3. Break it Down Into Slides
The best practice of making videos, especially for marketing purposes, is to trim it down as short as possible. Our mini-research told us that the most effective duration for an explainer video is between 1 – 2 minutes. Any longer than that, your viewer retention rate will start dropping off.
In order to do that, once you have a bunch of sketches arranged in a way that makes sense, try taking another look at them and see if you can re-sequence them to be better.
Once you’re done with that, try to discard as many scenes as possible without removing valuable information from slides.
To help you save time, you can just use stick figures – then when everything feels in place and coherent replace them with actual characters and objects.
Pro tip: Mark your scenes with number in order to not get them mixed up or misplaced during the production stage.
4. Define Your Visual Style
The next step is defining your visual style. Are you going for cartoony look or a more realistic ambiance?
Your choice here might affect the way you tell your story entirely. For example, with cartoon style, you can practically tell your story in any way you want. Imagination’s the limit – since cartoons don’t have to make sense.
Create your characters
Once you’ve decided on the visual style, you can start designing your character accordingly. It’s obvious that in order to tell a story, you need a character that fits in well in it.
One way to do this is to ask the basic questions a scriptwriter always asks, such as:
- Who is your character?
- What do they want?
- What do they do to get what they want?
- What do they achieve in the end?
5. Make a List of Graphics
Create a list of graphics containing characters, objects, and background that you’re going to use in your video. These graphics are naturally just sketches since you’re still in the storyboarding stage.
Adjust the number of graphics you create according to the number of characters and scenes that you plan on adding to your video. Having decided your visual style in the previous step, you should already have a clear image in your head about how each character and object will look like.
6. Sketch Your Story
Once you’ve decided on your style and prepared a graphics or shot list to use in your video, now it’s time to create a sketch for your video. Sketching out all of your story can help you feel the flow of the video.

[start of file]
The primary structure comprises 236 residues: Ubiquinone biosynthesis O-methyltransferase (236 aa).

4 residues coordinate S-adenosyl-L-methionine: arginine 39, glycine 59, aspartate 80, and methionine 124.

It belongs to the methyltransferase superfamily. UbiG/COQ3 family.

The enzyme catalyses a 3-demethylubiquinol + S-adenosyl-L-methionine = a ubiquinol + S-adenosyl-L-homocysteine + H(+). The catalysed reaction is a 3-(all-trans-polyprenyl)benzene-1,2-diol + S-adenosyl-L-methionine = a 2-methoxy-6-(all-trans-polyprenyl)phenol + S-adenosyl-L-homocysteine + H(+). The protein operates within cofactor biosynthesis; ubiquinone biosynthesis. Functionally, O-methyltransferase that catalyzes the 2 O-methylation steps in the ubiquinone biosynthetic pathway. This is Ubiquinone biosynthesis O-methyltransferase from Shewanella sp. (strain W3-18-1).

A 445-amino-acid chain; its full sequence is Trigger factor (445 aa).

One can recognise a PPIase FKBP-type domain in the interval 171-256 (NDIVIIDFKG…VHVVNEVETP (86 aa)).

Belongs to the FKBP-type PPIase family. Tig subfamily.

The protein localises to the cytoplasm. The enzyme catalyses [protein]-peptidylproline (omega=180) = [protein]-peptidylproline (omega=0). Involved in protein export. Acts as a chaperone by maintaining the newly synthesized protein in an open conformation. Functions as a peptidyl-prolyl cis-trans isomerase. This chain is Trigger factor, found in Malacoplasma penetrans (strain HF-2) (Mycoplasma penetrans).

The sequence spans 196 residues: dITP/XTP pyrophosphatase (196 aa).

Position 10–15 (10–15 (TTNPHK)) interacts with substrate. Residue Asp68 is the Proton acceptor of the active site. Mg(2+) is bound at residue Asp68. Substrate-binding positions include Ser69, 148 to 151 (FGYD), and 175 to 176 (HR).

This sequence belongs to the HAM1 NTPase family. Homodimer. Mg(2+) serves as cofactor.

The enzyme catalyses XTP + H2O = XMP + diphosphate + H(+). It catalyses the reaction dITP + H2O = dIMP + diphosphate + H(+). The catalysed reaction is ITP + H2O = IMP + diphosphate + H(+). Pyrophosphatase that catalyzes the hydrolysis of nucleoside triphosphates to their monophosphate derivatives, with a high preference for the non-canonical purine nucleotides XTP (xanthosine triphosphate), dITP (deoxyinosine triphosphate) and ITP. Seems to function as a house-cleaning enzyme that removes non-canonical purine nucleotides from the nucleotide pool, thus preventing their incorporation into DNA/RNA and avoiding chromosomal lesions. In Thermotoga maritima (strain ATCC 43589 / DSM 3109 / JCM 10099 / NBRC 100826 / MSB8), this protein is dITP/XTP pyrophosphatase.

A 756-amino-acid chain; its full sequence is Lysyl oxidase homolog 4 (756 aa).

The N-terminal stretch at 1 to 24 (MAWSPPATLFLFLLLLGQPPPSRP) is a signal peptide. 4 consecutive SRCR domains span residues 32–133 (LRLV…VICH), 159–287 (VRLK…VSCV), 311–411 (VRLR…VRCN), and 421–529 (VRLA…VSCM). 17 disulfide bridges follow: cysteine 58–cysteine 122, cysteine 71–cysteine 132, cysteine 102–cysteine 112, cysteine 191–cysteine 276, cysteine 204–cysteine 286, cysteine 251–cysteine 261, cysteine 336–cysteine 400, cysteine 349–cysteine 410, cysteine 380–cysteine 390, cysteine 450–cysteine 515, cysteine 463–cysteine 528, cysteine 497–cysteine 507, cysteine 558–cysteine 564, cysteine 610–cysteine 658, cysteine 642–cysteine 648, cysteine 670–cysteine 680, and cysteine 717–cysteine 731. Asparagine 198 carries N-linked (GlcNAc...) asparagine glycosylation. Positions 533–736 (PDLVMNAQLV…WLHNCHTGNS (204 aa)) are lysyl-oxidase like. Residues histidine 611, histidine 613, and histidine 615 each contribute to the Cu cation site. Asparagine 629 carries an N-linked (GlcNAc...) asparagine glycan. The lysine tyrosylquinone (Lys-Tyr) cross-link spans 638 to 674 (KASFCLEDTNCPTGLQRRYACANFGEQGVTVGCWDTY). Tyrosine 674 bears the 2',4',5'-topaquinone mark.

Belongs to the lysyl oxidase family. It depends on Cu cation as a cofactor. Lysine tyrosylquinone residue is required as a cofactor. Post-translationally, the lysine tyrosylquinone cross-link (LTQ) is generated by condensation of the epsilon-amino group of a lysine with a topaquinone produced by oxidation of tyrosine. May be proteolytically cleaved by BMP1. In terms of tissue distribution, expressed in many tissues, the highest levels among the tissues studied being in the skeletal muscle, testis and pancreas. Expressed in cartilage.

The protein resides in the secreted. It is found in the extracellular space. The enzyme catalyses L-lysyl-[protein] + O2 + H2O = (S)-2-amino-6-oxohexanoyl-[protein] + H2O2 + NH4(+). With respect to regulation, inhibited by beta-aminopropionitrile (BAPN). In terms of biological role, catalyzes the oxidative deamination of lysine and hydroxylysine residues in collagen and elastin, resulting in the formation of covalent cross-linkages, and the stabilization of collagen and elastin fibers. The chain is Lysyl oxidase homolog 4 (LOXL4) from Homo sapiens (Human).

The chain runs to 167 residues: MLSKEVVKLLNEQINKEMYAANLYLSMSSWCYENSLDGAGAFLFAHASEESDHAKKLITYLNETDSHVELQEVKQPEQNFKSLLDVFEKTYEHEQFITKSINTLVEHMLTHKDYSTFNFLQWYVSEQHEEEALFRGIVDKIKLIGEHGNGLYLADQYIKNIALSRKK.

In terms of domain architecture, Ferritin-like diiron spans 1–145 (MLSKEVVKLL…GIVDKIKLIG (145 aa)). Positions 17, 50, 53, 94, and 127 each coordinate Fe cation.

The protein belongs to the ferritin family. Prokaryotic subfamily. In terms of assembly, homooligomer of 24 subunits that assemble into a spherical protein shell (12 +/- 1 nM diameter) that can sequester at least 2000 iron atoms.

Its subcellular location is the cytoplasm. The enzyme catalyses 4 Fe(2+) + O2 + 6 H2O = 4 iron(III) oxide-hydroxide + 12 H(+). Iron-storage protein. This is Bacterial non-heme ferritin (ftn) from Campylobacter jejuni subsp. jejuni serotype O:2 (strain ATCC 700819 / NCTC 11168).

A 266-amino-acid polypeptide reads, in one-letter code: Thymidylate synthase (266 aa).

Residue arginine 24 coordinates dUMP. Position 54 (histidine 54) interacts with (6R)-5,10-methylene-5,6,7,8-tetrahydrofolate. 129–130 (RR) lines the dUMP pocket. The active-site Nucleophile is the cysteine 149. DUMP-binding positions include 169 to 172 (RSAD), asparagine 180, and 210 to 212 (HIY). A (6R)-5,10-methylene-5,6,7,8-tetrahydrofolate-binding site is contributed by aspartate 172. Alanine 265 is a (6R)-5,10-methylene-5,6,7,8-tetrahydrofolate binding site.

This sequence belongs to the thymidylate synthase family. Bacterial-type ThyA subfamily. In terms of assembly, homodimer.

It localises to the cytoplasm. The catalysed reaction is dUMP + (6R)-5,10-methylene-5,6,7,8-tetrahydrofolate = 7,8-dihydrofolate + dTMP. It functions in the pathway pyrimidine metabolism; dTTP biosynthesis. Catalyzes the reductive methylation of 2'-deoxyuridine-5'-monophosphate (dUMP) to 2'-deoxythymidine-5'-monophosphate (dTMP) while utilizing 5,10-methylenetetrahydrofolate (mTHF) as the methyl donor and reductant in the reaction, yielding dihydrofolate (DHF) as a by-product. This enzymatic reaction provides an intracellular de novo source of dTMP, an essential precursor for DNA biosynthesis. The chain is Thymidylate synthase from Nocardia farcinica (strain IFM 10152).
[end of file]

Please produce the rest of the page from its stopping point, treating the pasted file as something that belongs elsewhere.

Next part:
The graphics that you prepared in the previous step should help you sketch much faster, especially with digital storyboard since you can just copy and paste the graphics into the storyboard.
7. Add Text Descriptions or Animator Notes
The icing on the cake for your storyboard is descriptions and footnotes to guide the creative team such as animators, graphic designers, and voice actors. These notes are especially important when you work with a large team consisting of different personalities.
Pro tip: During pre-production and mid-production stage, be sure to clearly communicate with your team if they have any feedback or questions regarding the video. They are the ones working first-hand with the production process – they know the best practices.
Video Production Made Easier
All in all, storyboards help a lot with your video production process. It doesn’t matter whether it’s an animated video or a live-action movie – even hollywood directors still use storyboards to pitch their stories to studios.
However, not everyone has the time to sketch their ideas into a visual storyboard. That’s where we could help you.
Here at Breadnbeyond, we are a team of creative and experienced visual creators. Not only can we help you drawing your storyboard, we could bring it to life in the form of animated explainer videos.
Looking for a way to create a stunning storyboard for your next campaign? Breanbeyond to the rescue! Click on the banner below to see the packages that we offer: